Apr. 19, 2016


Ali Ahmed Al-Kuwari

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Ali Ahmed Al-Kuwari

CEO, Es’hailSat

BIO

Ali Ahmet Al-Kuwari is the CEO of Es’hailSat. Before this, he was Assistant Secretary General at ictQATAR. He also held the position of finance director at ictQATAR and was a member of the organization’s management team overseeing the strategic investment in the satellite initiative that became Es’hailSat. Al-Kuwari has a bachelor’s degree in business administration and a master’s in financial analysis. He joined ictQATAR in 2004 following senior financial positions with RasGas and the Ministry of Finance.

What are some of the major accomplishments of Es'hailSat over the last year?

Es'hail-1 was fully sold by 2014. By 2015, we tried to expand the capacity on Es'hail-1 by leasing some spectrum from our partners, and re-leasing and operating it using our satellite. Fortunately, we were successful in doing so and we expanded our capacity, which was again fully sold. Now, we are looking forward to Es'hail-2. For me, 2015, in terms of sales and marketing, was a great accomplishment by expanding the capacity of Es'hail-1. In addition, 2015 has seen the great progress made on Es'hail-2. We have gone through the critical phases, such as the critical design review (CDR) and the preliminary design review (PDR). These are the critical phases of any satellite because they could delay of the manufacturing process. Fortunately, we have passed these without any risks or faults. Also, in 2016, we signed a contract with PromerQatar for the construction of our teleport and control station for Es'hail-2. Things are moving according to the plan. Hopefully, the project will move forward on schedule to start Es'hail-2 operations on time.

What was the strategy behind Es'hail-2, and what do you expect to gain by launching a second satellite?

Es'hail-2 is a complement to Es'hail-1. Es'hailSat, as a company, was established for different purposes: strategic and commercial reasons. Es'hail-1 has achieved the strategic vision, maybe 80%, and Es'hail-2 will complement that remaining part of the strategic and commercial objectives. Also, Es'hail-1 has a great return on investment (ROI), but Es'hail-2 will increase that ROI. Before we launch Es'hail-2, we have already received applications and requests for capacity. This is definitely based on the reputation that Es'hailSat has built in the market over the last few years in terms of quality and customer service. Fortunately, we have no problems or claims. So far, everything is as expected.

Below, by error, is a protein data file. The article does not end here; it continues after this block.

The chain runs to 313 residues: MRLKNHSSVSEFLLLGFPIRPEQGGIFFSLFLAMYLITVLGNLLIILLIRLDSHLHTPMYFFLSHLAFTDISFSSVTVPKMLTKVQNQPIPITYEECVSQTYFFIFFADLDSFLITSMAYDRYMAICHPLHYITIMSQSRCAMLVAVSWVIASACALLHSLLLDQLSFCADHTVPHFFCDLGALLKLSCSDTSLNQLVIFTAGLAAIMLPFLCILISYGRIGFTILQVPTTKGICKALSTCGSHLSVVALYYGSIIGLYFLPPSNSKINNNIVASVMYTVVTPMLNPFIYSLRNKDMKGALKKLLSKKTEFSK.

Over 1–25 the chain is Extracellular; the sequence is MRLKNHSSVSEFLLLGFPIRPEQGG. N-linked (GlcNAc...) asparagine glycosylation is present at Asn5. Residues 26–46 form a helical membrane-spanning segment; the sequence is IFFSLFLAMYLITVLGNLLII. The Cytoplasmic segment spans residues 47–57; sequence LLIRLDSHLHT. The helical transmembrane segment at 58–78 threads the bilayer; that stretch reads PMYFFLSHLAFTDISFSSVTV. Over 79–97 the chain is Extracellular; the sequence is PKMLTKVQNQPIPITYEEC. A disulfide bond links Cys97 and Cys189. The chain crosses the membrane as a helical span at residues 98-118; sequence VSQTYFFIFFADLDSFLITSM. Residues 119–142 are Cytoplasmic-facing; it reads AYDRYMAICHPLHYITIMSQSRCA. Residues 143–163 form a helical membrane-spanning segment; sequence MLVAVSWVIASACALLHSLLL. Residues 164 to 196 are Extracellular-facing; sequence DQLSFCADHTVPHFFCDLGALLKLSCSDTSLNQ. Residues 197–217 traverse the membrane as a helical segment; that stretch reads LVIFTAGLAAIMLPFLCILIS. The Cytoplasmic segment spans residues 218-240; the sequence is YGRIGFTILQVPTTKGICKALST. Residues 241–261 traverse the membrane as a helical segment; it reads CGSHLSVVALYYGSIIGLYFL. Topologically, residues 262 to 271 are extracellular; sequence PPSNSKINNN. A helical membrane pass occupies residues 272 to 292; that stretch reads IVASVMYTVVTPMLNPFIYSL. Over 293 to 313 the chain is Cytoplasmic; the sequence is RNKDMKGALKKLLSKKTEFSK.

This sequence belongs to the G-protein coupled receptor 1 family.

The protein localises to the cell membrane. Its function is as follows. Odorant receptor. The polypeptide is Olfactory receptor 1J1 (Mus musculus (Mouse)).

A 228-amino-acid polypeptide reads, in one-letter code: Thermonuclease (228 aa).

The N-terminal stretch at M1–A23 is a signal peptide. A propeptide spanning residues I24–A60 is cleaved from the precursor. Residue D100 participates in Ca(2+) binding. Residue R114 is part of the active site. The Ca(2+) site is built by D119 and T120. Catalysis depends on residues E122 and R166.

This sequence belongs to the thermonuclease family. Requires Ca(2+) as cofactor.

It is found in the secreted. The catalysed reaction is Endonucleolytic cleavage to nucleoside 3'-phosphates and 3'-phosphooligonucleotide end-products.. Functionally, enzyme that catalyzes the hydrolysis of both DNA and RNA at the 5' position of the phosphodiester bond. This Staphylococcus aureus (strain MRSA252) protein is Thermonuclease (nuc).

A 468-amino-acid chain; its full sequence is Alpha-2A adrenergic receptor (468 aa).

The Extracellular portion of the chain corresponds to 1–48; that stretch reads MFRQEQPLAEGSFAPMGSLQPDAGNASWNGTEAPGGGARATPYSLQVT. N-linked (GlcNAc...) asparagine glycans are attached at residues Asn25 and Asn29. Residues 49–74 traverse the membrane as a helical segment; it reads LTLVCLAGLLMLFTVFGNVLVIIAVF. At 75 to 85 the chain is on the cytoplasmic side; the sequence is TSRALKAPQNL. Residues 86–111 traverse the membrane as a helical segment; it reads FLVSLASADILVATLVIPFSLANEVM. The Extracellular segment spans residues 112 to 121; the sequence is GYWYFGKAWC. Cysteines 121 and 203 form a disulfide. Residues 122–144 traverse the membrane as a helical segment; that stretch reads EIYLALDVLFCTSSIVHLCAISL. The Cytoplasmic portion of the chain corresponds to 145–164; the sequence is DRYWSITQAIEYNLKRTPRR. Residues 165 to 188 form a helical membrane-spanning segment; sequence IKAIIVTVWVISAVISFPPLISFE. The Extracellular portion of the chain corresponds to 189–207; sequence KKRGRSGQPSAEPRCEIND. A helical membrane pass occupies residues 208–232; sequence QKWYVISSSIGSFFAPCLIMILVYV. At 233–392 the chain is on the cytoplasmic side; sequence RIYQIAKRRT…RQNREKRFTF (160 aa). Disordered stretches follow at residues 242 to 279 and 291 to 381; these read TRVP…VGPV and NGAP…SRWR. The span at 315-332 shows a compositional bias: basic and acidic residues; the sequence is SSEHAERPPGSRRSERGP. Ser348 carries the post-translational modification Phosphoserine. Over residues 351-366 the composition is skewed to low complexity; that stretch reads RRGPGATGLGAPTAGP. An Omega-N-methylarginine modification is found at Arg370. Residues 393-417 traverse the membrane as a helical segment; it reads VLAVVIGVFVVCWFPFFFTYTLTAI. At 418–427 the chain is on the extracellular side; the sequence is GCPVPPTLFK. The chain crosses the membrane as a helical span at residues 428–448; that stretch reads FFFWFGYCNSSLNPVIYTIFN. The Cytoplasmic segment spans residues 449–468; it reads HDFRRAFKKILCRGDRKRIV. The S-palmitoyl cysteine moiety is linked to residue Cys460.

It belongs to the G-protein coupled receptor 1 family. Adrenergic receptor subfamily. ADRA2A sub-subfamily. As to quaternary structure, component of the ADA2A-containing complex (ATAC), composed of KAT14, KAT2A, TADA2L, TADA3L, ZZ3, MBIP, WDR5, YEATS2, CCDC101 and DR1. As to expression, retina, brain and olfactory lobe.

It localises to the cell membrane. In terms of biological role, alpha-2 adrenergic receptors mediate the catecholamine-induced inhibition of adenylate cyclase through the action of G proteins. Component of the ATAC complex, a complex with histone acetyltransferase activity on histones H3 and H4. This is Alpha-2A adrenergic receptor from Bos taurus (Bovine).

What are some of the challenges that you foresee with sales and marketing of Es'hail-2?

The challenge today is competition. The market is open. In the past, we had only a few satellite operators in the market; however, now we have at least four. Those have brought extra capacity to the market and new services. The challenge is to maintain the quality of service and also to maintain the price. When there is a lot of capacity, it can turn into a price war. The challenge is to control the prices. From the broadcaster's point of view, it could be a benefit. From the operator's point of view, it would be a disadvantage. We are trying to maintain the balance. We know there are some operators in the market, and we know that those operators, with many years of history behind them, have experience and well-established brands. They know the market, perhaps even better than us. However, we are trying to maintain a high level of quality because not all the customers are looking for price. Some customers are looking for independence, quality, and reliability. We are trying to account for all of these factors and work around them.

What does the partnership with SpaceX mean for the future success of Es'hail?

Honestly, the launch market is limited. There are limited players. We have French players, some Chinese, and also some from the US. When we decided to go with SpaceX and Melco, the Mitsubishi manufacturer, we decided to send a different message to the market and industry. When we floated the RFP for Es'hail-2, we received proposals from different manufacturers and launchers, and we decided to go with the best value in commercial and technical terms. We chose the best fit for our strategy and budget. Most of the satellite manufacturers met our criteria and most of them had similar prices. We have decided to go with a Japanese company to send a message to the market. The US and European companies control the market. The Japanese also have a successful rate of satellites, such as the ones built for the governments of Turkey and Japan. However, in terms of commercial activities, they have a limited history and now we are in the pipeline. Therefore, we have decided to go with a new player.